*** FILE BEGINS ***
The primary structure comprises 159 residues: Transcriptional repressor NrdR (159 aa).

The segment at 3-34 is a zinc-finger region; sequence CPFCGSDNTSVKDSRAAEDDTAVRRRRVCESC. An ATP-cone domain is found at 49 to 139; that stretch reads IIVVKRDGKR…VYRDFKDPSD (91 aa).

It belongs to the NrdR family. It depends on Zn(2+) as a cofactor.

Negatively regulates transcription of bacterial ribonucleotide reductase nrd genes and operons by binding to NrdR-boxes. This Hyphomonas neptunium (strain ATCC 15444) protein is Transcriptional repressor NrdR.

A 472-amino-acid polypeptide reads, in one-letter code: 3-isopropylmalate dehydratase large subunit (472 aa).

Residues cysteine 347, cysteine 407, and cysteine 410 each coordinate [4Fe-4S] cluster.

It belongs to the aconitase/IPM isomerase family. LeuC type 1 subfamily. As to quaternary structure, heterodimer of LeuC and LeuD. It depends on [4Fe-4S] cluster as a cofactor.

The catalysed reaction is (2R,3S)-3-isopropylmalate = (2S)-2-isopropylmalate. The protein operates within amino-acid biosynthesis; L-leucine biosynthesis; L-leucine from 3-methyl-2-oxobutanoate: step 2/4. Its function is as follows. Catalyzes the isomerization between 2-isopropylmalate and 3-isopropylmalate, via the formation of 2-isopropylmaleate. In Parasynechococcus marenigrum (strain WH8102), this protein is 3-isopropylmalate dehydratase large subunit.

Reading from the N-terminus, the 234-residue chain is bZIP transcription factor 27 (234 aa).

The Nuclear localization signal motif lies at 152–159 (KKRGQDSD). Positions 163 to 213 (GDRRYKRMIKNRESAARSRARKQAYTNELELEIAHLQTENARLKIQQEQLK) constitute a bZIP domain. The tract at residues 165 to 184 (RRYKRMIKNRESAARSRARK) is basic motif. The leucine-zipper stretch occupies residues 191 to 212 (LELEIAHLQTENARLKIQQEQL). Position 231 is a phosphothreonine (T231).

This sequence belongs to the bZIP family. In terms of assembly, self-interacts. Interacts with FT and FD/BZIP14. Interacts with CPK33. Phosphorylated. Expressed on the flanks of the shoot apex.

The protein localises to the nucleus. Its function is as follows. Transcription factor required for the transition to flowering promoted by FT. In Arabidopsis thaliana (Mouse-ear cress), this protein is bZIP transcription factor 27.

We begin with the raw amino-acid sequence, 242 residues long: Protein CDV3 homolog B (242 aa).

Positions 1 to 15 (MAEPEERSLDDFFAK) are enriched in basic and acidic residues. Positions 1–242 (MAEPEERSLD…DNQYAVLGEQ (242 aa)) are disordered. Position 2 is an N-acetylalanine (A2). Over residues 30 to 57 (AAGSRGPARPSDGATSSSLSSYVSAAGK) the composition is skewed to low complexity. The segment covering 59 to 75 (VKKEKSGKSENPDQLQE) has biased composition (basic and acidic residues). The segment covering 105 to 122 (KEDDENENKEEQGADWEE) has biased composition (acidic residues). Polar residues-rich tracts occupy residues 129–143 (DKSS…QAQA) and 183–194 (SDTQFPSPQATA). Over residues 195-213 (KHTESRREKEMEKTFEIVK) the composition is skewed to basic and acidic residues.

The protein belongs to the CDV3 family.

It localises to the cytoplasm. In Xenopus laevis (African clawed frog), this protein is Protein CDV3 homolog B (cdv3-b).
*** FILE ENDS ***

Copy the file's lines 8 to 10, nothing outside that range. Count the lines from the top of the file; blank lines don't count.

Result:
The catalysed reaction is (2R,3S)-3-isopropylmalate = (2S)-2-isopropylmalate. The protein operates within amino-acid biosynthesis; L-leucine biosynthesis; L-leucine from 3-methyl-2-oxobutanoate: step 2/4. Its function is as follows. Catalyzes the isomerization between 2-isopropylmalate and 3-isopropylmalate, via the formation of 2-isopropylmaleate. In Parasynechococcus marenigrum (strain WH8102), this protein is 3-isopropylmalate dehydratase large subunit.

Reading from the N-terminus, the 234-residue chain is bZIP transcription factor 27 (234 aa).

The Nuclear localization signal motif lies at 152–159 (KKRGQDSD). Positions 163 to 213 (GDRRYKRMIKNRESAARSRARKQAYTNELELEIAHLQTENARLKIQQEQLK) constitute a bZIP domain. The tract at residues 165 to 184 (RRYKRMIKNRESAARSRARK) is basic motif. The leucine-zipper stretch occupies residues 191 to 212 (LELEIAHLQTENARLKIQQEQL). Position 231 is a phosphothreonine (T231).